- W.A.S.P. FRONTMAN BLACKIE LAWLESS LOOKS BACK ON THE EARLY YEARS, TALKS CAREER LONGEVITY - "ALL ARTISTS HAVE TO BE WILLING TO TAKE THEIR FANBASE ON A LIFELONG JOURNEY"
W.A.S.P. FRONTMAN BLACKIE LAWLESS LOOKS BACK ON THE EARLY YEARS, TALKS CAREER LONGEVITY - "ALL ARTISTS HAVE TO BE WILLING TO TAKE THEIR FANBASE ON A LIFELONG JOURNEY"
Speaking with Ultimate Classic Rock, W.A.S.P. frontman Blackie Lawless looked back on the band's early years and their rise to fame. Following is an excerpt.
Lawless: "I remember telling people at the time (in the '80s), I said, 'When rock encyclopedias are written 20 years from now, you're gonna see the '50s are gonna have its own chapter, the British Invasion will have its own chapter, the '69 San Francisco movement will have its own chapter, but the '82-'83 L.A. movement will have its own chapter. And this was before any of us got a record deal. People kind of looked at me like I was either crazy or I was arrogant when I made that statement. I say that because you could, on any given night, go see any of these bands that were playing. You could cut the tension with a knife. You knew it was happening."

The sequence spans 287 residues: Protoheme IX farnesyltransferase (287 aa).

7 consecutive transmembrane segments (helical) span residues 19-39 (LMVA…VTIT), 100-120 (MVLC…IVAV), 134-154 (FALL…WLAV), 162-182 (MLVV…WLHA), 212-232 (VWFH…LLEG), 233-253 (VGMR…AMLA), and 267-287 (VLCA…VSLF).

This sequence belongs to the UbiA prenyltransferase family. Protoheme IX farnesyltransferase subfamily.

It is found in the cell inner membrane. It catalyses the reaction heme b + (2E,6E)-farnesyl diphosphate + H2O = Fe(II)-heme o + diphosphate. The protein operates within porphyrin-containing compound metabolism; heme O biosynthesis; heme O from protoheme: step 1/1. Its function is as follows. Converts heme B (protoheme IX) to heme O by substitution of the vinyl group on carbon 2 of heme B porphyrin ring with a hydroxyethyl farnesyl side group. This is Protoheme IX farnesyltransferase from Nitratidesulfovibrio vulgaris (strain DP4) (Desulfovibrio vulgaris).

Lawless has dutifully led the band through shifting musical trends and lineup changes for 40 years, which W.A.S.P. will celebrate this fall with their first stateside trek in over a decade. For the frontman, it's a milestone that both the band and fans deserve to celebrate.
"I've always thought the testament of a real career was not if an artist could do it for five years or for 10 years. It was more like, could you do it for 20? Could you do it for 30?" he says. "And then you start going beyond that, and it's head-scratching time then. It's a testament to the relationship between any artist and their fanbase because all artists have to be willing to take that fanbase on a lifelong journey. And to do that, you need to effectively crack open your skull and allow that audience to come in and walk around barefooted inside your head."
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